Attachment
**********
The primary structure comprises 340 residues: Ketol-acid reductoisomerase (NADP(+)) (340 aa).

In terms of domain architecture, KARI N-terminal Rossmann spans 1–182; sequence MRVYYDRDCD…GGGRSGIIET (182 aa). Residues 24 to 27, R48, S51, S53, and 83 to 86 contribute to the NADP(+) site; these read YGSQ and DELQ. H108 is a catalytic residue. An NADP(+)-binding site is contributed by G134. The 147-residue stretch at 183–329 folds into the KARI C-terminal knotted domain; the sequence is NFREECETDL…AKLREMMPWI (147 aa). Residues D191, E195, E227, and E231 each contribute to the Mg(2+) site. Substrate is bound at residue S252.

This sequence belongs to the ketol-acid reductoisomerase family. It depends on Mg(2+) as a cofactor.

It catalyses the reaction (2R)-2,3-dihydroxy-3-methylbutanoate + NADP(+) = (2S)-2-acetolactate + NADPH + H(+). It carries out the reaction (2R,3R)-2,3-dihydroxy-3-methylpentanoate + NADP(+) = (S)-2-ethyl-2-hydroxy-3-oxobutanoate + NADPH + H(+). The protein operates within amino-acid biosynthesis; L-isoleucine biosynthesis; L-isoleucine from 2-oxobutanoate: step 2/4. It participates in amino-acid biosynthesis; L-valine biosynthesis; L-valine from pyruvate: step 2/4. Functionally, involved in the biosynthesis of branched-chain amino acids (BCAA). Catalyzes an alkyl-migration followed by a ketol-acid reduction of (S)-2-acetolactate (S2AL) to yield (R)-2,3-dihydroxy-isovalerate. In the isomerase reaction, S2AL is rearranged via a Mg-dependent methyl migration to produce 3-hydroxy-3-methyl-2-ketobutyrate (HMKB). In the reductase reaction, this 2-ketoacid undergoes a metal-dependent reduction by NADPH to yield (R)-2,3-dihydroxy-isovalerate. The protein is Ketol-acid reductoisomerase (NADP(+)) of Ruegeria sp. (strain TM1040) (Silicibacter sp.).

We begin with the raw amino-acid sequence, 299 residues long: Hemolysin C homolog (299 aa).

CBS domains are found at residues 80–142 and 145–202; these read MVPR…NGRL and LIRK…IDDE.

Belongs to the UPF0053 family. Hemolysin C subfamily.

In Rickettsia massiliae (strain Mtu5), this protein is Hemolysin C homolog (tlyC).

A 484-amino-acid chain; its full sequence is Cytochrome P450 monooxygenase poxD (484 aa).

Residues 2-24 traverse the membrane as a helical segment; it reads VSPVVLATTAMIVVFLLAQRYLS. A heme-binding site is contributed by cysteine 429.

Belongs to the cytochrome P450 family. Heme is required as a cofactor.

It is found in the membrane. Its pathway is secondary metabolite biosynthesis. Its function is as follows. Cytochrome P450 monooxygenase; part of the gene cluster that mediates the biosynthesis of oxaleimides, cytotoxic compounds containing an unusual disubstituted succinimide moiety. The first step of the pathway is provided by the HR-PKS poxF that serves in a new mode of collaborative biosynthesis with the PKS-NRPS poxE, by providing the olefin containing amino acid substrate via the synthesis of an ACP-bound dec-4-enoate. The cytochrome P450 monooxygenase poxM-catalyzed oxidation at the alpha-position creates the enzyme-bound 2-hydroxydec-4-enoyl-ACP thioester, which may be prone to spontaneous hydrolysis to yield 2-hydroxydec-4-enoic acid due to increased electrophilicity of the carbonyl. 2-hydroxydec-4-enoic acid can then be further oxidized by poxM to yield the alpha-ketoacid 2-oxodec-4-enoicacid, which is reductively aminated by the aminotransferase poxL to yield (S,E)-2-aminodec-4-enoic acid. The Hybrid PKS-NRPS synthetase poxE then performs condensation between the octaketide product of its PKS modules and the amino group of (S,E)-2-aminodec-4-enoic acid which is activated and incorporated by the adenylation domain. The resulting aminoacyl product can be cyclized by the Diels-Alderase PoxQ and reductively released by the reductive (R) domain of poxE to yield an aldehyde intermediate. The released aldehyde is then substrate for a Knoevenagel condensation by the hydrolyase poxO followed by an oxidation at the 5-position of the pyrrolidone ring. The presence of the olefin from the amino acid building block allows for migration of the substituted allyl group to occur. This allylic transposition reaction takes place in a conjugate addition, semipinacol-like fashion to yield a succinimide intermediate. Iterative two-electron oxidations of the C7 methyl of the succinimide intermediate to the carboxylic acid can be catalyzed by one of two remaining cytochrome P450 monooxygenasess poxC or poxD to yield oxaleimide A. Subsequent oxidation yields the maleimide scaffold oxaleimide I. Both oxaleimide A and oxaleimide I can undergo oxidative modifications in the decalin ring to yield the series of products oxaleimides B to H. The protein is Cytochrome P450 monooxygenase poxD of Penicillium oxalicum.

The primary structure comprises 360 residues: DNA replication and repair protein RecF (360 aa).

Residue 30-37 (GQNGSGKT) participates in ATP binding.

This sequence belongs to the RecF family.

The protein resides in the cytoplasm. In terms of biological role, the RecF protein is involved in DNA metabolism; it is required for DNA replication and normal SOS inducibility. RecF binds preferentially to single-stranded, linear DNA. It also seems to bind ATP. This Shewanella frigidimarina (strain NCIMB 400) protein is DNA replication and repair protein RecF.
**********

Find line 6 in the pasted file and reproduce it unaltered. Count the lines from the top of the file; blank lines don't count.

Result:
CBS domains are found at residues 80–142 and 145–202; these read MVPR…NGRL and LIRK…IDDE.